Category: "RIA"

PHP and javascript timestamper

This is an extension of an earlier script to demonstrate the difference in execution time of preg_replace and trim.

The objective of this demonstration is to show a quick time check method to determine the following:

  • Time required for PHP to process all statements
  • Time required for javascript to process all statements

This code is valuable for complex pages, specifically RIA pages, to assist engineers in finding ways to make the page display more quickly.

/* First line of the PHP script */

/* Beginning of the HTML */
echo '<html>';

/* This captures the time the first javascript statement was executed */
echo '<script>var d=new Date();var jsStart=d.getTime();var jsEnd;</script>';

/* This captures the time the page has finished loading.  If other code is executed prior to the page being considered fully rendered and functional, the EndLoad function should be called after the last statement */ 
echo '<script>function EndLoad(){var d=new Date();jsEnd=d.getTime();jsElapsed=jsEnd-jsStart;document.getElementById(\'jsStartDisplay\').innerHTML=jsStart;document.getElementById(\'jsEndDisplay\').innerHTML=jsEnd;document.getElementById(\'jsElapsedDisplay\').innerHTML=jsElapsed;}</script>';

/* Body tag */
echo '<body onload="EndLoad()">';

/* At the end of the PHP script */
echo 'PHPStartTime: ';printf("%f",$fStartPHP);echo '<br />'."\n";
echo 'PHPEndTime: ';printf("%f",$fEndPHP);echo '<br />'."\n";
echo 'PHPElapsed: ';printf("%f",$fPHPElapsed*1000000);echo ' microseconds <br />'."\n";
echo '<hr />';
echo 'HTML/JSStartTime: <span id="jsStartDisplay"></span><br />'."\n";
echo 'HTML/JSEndTime: <span id="jsEndDisplay"></span><br />'."\n";
echo 'HTML/JSElapsedTime: <span id="jsElapsedDisplay"></span>&nbsp;microseconds<br />'."\n";
echo '</body>';
echo '</html>';

AJAX Page Load Improvement

The application I am working on has several very complex pages, which take some time to render in the browers. I used the link above to create a ‘loading‘ gif (with great thanks to the authors and contributors). Set up a div to contain the image and ‘Loading, please wait …‘ text, with z-index set to -1. Added dojo.OnLoad() to hide the loading div and display the main div.

The effect of these changes is to prevent display of the page content until dojo had fully rendered it.

A side effect is that the page seems to load and display much more quickly. I suspect this is because the browser doesn’t have to display the page as it is being rendered.

dojo - Smarty - PHP - Synchronizing client- and server-side validation

The following architecture with Smarty and dojo allows you to the client and server synchronized for validation for RIA/PHP applications.

Each input has 4 characteristics defined in a (PHP) .ini file -

V_input_name = regExp (usually includes length)
L_input_name = max length
R_input_name = true or false (required or not)
T_input_name = type of input data in database, used to support documentation

Each input also has 3 characteristics defined in a Smarty .conf file, and there is a .conf file for every language (.ini be under languages)

E_input_name = error message
I_input_name = invalid message
P_input_name = prompt message

Smarty constructs the input tags like so:

<input type="text" dojoType="dijit.form.ValidationTextBox"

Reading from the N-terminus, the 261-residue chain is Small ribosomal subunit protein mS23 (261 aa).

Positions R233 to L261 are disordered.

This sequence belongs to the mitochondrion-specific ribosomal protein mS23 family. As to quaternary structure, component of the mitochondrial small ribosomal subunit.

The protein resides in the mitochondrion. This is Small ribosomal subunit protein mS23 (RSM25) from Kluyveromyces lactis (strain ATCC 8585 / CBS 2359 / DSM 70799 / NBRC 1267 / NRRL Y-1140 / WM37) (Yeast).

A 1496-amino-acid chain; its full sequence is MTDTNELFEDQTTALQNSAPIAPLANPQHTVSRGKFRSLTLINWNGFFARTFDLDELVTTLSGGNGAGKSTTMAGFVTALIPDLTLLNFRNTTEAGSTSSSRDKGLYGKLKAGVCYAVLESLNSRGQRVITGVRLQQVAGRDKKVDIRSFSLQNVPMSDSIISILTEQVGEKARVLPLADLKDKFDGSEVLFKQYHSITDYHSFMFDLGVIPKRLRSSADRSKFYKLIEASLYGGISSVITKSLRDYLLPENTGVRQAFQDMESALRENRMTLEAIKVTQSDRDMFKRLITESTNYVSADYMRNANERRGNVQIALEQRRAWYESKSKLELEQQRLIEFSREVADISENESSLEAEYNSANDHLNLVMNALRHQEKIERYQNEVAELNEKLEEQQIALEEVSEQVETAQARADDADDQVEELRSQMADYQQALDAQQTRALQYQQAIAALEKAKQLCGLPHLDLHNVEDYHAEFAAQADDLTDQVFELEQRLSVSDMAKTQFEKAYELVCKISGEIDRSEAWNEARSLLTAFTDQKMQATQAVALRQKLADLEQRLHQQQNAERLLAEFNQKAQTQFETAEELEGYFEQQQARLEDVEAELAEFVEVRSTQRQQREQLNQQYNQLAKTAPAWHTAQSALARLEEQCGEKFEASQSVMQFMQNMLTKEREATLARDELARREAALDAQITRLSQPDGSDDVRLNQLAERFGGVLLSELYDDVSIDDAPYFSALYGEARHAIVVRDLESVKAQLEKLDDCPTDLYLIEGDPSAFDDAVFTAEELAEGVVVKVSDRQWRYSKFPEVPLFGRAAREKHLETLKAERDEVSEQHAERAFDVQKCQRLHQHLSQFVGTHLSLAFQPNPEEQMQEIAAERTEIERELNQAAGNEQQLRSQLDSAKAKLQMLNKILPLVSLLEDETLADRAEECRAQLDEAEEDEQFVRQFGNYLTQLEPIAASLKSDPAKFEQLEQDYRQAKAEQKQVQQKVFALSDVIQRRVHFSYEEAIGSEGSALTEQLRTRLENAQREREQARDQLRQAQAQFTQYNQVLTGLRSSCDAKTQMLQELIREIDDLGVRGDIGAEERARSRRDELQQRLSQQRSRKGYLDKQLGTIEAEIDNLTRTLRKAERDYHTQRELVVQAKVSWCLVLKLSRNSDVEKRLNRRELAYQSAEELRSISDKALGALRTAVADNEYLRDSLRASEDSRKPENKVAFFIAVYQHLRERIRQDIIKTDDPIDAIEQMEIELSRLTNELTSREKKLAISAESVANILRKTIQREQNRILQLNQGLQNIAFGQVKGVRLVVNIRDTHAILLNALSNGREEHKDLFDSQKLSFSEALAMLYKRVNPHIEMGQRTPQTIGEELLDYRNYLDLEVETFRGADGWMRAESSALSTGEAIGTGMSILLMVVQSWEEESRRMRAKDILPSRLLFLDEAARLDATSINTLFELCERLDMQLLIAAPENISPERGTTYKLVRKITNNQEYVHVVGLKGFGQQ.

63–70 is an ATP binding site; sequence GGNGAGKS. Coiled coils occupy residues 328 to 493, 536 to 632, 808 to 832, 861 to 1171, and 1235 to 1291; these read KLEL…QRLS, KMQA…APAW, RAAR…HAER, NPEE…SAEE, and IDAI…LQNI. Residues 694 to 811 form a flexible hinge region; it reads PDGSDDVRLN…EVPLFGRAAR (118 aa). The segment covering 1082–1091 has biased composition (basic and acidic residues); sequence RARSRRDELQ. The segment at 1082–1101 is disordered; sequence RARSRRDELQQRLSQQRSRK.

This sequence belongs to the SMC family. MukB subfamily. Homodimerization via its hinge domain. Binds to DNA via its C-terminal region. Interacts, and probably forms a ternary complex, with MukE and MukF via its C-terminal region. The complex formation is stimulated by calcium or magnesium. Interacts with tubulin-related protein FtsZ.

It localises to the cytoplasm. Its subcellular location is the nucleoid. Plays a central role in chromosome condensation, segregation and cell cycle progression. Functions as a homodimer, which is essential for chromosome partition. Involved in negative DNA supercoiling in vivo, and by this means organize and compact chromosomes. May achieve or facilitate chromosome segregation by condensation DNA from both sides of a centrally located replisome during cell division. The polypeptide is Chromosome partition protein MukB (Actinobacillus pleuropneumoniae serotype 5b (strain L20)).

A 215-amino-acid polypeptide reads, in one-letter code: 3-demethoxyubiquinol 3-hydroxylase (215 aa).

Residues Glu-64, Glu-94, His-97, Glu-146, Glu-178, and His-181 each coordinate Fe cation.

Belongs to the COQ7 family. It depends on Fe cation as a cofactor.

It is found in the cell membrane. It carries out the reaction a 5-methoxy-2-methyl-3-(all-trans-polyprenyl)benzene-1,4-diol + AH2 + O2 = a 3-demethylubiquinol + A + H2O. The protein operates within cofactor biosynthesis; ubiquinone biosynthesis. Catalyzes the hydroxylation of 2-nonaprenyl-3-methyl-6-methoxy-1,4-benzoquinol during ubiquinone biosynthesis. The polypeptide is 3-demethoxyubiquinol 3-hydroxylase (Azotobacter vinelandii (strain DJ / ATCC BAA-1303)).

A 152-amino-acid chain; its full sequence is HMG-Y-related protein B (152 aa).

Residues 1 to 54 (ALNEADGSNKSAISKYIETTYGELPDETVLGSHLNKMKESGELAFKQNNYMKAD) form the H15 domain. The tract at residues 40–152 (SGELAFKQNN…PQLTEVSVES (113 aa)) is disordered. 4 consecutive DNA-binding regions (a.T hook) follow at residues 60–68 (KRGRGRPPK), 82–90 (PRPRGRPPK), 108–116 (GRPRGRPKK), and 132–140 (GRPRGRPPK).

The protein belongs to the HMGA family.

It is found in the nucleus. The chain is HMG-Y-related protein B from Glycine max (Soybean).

name="input_name" id="input_name"
    length="{#L_input_name#}" />

There is a simple javascript validation that accepts an array of inputs and tests if they are valid with input_name.isValid(), displaying input_name.errorMessage if not, and cancelling the submit.

On the server side, there is a loop that tests the inputs against the same strings:

foreach ($aInput as $k => $v)
  if (isset($aIni['V_'.$k]))
    if (isset($aIni['R_'.$k])
    if (($aIni['R_'.$k]=='true') && ($sInput=='')) /* Test for required */
      return false;
    if (!filter($aIni['V_'.$k],$v))  /* flter ensures data complies with regexp */
        return false;

This allows the client-side code to help the user enter valid data, and allows the server-side code to protect the server by disallowing or discarding data that isn’t valid.

Please note that page-level validation, where the required state and content of data may vary based on other inputs must be reflected at both the client and server side.


In virtually every web application - performance should take precedence over everything.

PHP (and many other languages) are interpretive. The code is read over and over.

  • Organize the files such that the most commonly used code is first.
  • Keep files small.
  • Use a good architecture.
  • Don’t read data or access information that won’t be used. If it won’t go to the client, on every request, don’t read it.
  • Validate on the client side first, and don’t send the data to the server if it isn’t valid.
  • Perform quick validation and escaping to protect the server on the server side.
  • Cache files on the client whenever possible.
  • Cache information on the server, use session variables for anything that will be used on every request. Consider storing ACL data in a session variable, but be aware of security risks.
  • Be aware of PHP best practices, and the impacts of double-quoted strings.


If you need the JSON support functions json_encode and json_decode, but your server is not running PHP 5.2+, consider using the Zend framework.

One of the nicest things about the JSON support is that it will use json_encode and json_decode if they are available, if not, it will handle it.

Zend framework can be used as a library, so if all you need is the JSON support, you won’t incur alot of overhead.

The new version of Zend Framework includes dojo!

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